As we close out 2019, I’d like to extend a huge thanks to you for not only being a wolf pack supporter, but also speaking up for the protection of Oregon’s wildlife. It’s because of people like you who care so deeply that we’re able to be an effective voice for the state’s imperiled wildlife. Thank you!
Well, we saw that coming. Just a few weeks ago, the Oregon Appellate Court decided to dismiss a legal challenge brought to the Oregon Department of Fish and Wildlife on behalf of Oregon Wild, Cascadia Wildlands, and Center for Biological Diversity. Conservationists argued that ODFW did not use peer-reviewed, best available science when they removed wolves from the state endangered species list in 2015. Unfortunately, the court determined that due to legislation that was passed in 2016 and signed by Governor Brown -- HB 4040, a bill that affirmed ODFW’s decision to delist wolves-- it rendered the conservationists’ case moot and blocked judicial review of the agency’s science and administrative process.
Despite what sponsors of the bill claimed, blocking judicial review was always the intended outcome of HB 4040. And they did it. Because of this political move by the legislature, the livestock industry, and Governor Brown, ODFW will escape any legal consequences of not following the best available, peer-reviewed science when they prematurely stripped wolves of protections. It’s disappointing, to say the least, but in a state that is as polluted by corporate money as Oregon, it’s not entirely surprising.
It’s rare that the Fish and Wildlife Commission considers multiple conservation measures at one time, so the fact that December’s meeting had both marbled murrelet and the Humbold marten on the agenda made for a busy day in Salem!
First up: the Humboldt marten. Earlier this fall, the Commission voted to ban trapping of this highly imperiled species west of the I-5 highway (a major highway that bisects Oregon), banned all mammal trapping in the Oregon Dunes National Recreation Area (where a very small, isolated population of martens live), and banned tree traps and snares in the Siuslaw and Siskiyou National Forests. While high fives were given, celebratory candles were blown out back in September, technically the Commission still had to finalize new language being added to an Oregon Administrative Rule. In simpler terms: the Commission needed to finalize the trapping ban, which meant a door was left open to backtracking on their previous decision. Luckily, things didn’t go sideways and as of December 6th, the trapping ban is final!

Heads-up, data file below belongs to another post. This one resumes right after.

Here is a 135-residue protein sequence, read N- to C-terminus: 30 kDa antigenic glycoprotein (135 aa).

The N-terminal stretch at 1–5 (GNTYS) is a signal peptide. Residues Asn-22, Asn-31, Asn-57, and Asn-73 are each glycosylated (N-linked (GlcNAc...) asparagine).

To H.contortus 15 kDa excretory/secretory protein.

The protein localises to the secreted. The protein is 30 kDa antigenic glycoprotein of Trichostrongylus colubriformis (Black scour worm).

Speaking of a time when the Commission backtracked on a previous decision to protect a species, the marbled murrelet was also on the docket for December’s Commission meeting. As mentioned in last months’ newsletter, on remand from the circuit court of Oregon, the Commission had to decide if they were going to uphold their previous decision to list the imperiled seabird as endangered, or justify their later reversal. Ultimately they decided that because there are five new people on the Commission, it makes the most sense to review the latest science and allow for public input. Although this seems like a promising sign, there’s still a lot of work to do to ensure these new Commissioners understand the science, the law, and the public’s values.
IN THE NEWS
Wonderful to see this native Oregon species making a comeback after the Eagle Creek fire in the Columbia River Gorge!
A new study by Oregon State University highlights the importance of western forests in mitigating climate change and enhancing biodiversity.
As Oregon starts to address reducing human-vehicle collisions and protecting more critical habitat corridors, this story provides an interesting overview of how roadkill became a conservation issue in the first place.
Happy New Year! See you in 2020!
You have till January 20th to submit your nominations for the Wild and Scenic Rivers designation! Oregon’s waterways provide critical habitat for a variety of species, which is why it’s imperative we protect them! Thank you Senator Wyden for your leadership. Now let’s go big!